The Labour party has also released a legal opinion that contradicts that of the Attorney General Jeremy Wright. Wright said that there was a legal case for intervention as the strikes aimed to prevent humanitarian disaster and future use of chemical weapons. But Labour commissioned legal advice from Dapo Akande, Professor of Public International Law at the University of Oxford.
Professor Akande has argued that international law does not permit military action on grounds of humanitarian intervention, and that the strikes did not in practice meet the legal tenets set out by the government to justify them.
Nevertheless, Corbyn is not without a significant number of dissenters. Labour MPs Jess Phillips, Hilary Benn and Wes Streeting were among a significant number of those who said that though there should have been a Parliamentary vote, they supported the strikes. It appears that if there had been a Parliamentary vote, Labour divergence from Corbyn’s position was such that the vote would have passed anyway.
Adding to the friction within Labour is Corbyn’s apparent reluctance to blame Assad for the chemical weapons attacks. Corbyn continues to suggest that the attacks could have been conducted by forces other than President Assad’s, and said that assigning blame should wait until the inspection by the Organization for the Prohibition of Chemical Weapons (OPCW) is completed.
However, he has previously avoided condemning Assad in incidents where the UN and Human Rights Watch investigations have concluded that the regime deployed chemical weapons. According to Human Rights Watch, whilst other forces including ISIS have used chemical weapons such as mustard gas, there is conclusive evidence that Assad has been responsible for a majority of the 86 verified chemical weapons attacks in Syria so far.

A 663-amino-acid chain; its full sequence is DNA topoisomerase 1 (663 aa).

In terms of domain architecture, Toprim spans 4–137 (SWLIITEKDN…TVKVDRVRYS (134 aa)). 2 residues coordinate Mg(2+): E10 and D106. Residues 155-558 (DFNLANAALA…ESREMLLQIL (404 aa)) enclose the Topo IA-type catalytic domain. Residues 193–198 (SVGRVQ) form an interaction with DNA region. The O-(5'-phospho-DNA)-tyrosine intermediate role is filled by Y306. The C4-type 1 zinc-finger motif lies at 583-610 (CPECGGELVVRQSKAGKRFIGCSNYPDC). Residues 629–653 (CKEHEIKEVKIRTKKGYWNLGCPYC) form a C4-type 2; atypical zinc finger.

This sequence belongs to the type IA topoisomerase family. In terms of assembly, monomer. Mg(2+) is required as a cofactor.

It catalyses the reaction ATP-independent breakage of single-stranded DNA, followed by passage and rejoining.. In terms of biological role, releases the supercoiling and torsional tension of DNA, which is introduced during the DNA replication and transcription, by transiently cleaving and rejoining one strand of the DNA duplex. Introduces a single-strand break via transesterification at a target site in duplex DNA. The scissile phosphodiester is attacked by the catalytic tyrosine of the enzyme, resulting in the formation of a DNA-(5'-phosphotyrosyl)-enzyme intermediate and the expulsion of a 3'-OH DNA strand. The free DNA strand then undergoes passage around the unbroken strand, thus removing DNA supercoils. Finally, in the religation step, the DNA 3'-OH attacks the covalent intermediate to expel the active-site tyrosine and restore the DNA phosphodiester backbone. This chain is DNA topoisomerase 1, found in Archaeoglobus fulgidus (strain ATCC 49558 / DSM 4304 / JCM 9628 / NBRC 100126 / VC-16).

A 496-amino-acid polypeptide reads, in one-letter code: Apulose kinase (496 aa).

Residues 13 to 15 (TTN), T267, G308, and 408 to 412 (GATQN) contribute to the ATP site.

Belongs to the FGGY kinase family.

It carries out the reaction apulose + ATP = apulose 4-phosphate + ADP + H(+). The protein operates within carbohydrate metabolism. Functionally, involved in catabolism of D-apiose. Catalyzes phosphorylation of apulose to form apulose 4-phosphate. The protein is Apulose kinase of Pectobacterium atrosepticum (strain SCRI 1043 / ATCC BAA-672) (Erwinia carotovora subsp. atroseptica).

This divide on the left over whether intervention is ever right and whether Assad is responsible goes further than Parliament. The British left has a strong-tradition of anti-war activism, and Jeremy Corbyn has been one of that tradition’s most enduring voices. Anti-war voices have steadily amplified in Labour ever since the invasion of Iraq, when Labour Prime Minister Tony Blair led Britain into a war that is now widely regarded as an unmitigated disaster.
Iraq was not the only reason behind Corbyn’s surprise victory in the 2015 Labour leadership contest, although the spectre of the war is never far from British foreign policy-making. Corbyn’s win galvanized activism around a range of topics on the political left.
However, Syria has produced a rift between left-leaning activists as well, to a degree that neither side can agree on what constitutes reliable evidence. Oz Katerji, a former coordinator for the charity Help Refugees, and an activist and film-maker, has witnessed this growing split. Speaking to Al Bawaba, he said:
“I think that this ideological division tells us that the left is still searching for its soul after Iraq. It shows that the left still hasn’t accepted that interventions can be both life-saving and necessary. We are involved in a disinformation war, and there are elements of the left that have taken not so much the side of the Russian government, but rather the opposite side of whatever the British government is arguing.
This becomes apparent when you present evidence of chemical weapons attacks in Syria. The Russian Foreign Ministry will present fabricated evidence. And those same voices on the far-left that hold the British government to an impossible threshold of evidence will accept Russian testimony without question. People fall back on the idea that Assad represents stability, effectively buying the regime’s argument. They fail to acknowledge the fact that Assad is responsible for the war, and for over 90% of civilian deaths.”
How these divisions across British politics and society will affect the country’s future action on Syria is yet to be seen. For now, it appears that May has a reasonable chance of Parliamentary support should she seek further action in Syria. But if Syria is still at war when government changes hands in the future, a very different spirit may take control of British foreign policy.